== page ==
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Logo of Phnom Penh Post newspaper Phnom Penh Post - Railway evictees step up fight

Railway evictees step up fight


Evictees of the national railway rehabilitation project are stepping up pressure on the Asian Development Bank, submitting a petition to the funder today about violence at the relocation site a week after a similar complaint on livelihoods was filed.


Ros Bopha, representative of about 160 families relocated to Por Sen Chey district’s Trapaing Anchang village, said clashes on Thursday between residents of the area and the evictees had injured nine – two seriously.  

Village chief Chan Sinara had been angered when evictees invited doctors from rights group Licadho without informing him, she said.

He had banned the doctors from visiting villagers and used inappropriate words towards Ros Bopha, she added.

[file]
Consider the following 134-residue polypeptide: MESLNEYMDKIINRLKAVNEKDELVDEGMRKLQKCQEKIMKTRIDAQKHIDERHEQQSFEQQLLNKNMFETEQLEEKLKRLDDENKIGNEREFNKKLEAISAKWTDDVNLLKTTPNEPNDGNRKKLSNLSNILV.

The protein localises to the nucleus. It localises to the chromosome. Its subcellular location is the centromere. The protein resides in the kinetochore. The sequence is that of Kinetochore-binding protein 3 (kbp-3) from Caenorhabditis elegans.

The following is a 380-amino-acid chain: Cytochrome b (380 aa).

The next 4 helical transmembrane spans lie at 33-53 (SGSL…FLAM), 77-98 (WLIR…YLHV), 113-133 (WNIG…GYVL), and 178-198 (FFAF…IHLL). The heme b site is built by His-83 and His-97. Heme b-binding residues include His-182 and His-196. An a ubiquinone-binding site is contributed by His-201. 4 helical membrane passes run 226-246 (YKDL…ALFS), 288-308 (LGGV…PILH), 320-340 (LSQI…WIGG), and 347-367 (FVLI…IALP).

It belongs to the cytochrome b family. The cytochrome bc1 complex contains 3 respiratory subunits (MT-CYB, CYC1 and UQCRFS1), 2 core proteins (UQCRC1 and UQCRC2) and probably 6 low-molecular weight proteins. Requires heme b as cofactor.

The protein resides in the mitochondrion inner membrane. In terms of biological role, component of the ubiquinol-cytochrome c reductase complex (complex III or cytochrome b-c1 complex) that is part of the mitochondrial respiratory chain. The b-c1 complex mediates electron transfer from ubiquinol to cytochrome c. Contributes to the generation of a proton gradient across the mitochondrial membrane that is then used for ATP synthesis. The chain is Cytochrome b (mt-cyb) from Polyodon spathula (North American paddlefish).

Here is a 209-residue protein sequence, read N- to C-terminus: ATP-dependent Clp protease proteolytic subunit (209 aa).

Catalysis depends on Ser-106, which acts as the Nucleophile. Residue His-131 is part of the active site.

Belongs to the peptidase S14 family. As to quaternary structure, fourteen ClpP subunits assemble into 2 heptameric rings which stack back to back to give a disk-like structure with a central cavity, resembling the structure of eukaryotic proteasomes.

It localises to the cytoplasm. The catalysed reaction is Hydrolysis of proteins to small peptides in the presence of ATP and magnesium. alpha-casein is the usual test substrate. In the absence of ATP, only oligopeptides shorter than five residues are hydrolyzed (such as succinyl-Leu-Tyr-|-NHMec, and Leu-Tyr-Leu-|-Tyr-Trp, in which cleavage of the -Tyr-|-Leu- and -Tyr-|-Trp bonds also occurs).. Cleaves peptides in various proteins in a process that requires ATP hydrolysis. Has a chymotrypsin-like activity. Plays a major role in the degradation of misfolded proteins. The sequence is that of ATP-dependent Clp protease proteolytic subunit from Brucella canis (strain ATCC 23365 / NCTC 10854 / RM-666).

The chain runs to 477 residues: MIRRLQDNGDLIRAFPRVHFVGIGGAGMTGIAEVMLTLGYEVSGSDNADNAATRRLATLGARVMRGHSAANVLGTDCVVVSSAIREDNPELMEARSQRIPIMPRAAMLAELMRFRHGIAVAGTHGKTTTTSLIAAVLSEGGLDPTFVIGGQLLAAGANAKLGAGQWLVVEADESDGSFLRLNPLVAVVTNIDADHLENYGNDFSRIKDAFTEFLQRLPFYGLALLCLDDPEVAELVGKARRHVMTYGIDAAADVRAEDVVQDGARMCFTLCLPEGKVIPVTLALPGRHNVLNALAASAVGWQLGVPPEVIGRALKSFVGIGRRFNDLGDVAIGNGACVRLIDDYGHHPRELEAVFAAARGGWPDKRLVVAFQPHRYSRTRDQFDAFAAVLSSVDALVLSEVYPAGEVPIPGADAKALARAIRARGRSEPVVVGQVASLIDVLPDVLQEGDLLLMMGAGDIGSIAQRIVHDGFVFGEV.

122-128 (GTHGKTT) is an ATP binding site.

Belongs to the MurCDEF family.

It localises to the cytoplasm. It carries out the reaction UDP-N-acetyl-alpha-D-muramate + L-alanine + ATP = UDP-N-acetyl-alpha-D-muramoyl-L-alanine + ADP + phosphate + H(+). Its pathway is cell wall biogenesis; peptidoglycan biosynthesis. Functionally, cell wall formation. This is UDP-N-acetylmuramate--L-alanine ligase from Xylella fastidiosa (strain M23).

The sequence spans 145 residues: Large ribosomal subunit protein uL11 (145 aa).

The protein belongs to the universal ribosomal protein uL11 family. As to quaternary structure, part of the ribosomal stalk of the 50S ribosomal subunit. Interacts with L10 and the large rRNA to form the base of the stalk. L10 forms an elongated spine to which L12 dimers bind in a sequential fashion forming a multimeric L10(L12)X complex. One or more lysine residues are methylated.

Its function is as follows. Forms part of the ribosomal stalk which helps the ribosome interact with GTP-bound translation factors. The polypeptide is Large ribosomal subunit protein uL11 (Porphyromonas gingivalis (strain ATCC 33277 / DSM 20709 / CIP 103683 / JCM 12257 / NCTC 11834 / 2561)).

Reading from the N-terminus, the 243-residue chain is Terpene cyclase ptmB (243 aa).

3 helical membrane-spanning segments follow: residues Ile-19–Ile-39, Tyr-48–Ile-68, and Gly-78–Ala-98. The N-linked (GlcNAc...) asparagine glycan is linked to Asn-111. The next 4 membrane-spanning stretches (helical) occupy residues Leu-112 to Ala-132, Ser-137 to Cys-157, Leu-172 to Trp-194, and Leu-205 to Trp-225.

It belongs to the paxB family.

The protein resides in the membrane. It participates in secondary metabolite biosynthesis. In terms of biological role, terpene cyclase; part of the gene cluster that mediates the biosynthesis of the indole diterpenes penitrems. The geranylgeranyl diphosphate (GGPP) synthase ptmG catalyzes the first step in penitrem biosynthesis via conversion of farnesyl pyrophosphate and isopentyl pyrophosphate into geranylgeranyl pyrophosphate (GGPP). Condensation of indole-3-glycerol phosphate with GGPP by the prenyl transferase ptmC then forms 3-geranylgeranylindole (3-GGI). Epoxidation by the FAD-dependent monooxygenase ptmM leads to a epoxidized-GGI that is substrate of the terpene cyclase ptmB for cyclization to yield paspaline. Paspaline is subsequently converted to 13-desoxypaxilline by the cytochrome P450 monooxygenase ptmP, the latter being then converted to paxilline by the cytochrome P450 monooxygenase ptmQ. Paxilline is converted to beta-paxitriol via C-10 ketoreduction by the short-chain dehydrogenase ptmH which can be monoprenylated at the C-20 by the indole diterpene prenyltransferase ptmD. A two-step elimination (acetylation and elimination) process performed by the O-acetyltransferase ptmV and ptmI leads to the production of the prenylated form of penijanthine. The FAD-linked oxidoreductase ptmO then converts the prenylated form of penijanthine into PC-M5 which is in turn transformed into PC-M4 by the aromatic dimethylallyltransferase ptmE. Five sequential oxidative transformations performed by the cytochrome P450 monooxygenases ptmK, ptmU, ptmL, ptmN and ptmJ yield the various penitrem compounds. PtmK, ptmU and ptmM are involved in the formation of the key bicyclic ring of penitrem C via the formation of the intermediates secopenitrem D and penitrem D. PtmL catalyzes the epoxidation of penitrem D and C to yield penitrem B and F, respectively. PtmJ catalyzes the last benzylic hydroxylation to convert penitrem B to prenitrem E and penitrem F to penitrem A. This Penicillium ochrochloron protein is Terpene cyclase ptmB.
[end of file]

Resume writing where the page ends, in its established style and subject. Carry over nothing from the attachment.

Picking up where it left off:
“That night he was drunk and holding an AK [47] rifle, threatening to shoot me at my house, but luckily, villagers sent me to hide.”

“I want ADB to know people living here are not provided with security and our living standard is worse [than at the original location],” she said.

The evictees also planned to lobby senior authorities to replace Chan Sinara as chief because he did not work on behalf of the villagers, she said.

"They are newcomers and always make problems"

Families displaced by the rehabilitation of the Phnom Penh portion of the beleaguered US$143 million project last week petitioned ADB president Haruhiko Kuroda for help creating jobs and developing infrastructure at the relocation site.  

Chan Sinara could not be contacted yesterday but Ros Vanna, Trapaing Krasaing commune chief, said the dispute was a headache for local authorities.

“They [evictees] are newcomers and always make problems,” he said, before hanging up.

Authorities in Banteay Meanchey province’s Poipet town issued a notice on March 27 giving those who lived on the tracks 10 days to move.

ADB officials could not be reached for comment yesterday, but an ADB spokesperson told the Post on Friday that areas designated for relocation would have adequate infrastructure.

“The plot of land will have basic amenities, such as access roads, water, electricity, latrine and sewage system with water and electricity connected free of charge,” the spokesperson said.

To contact the reporter on this story: Chhay Channyda at



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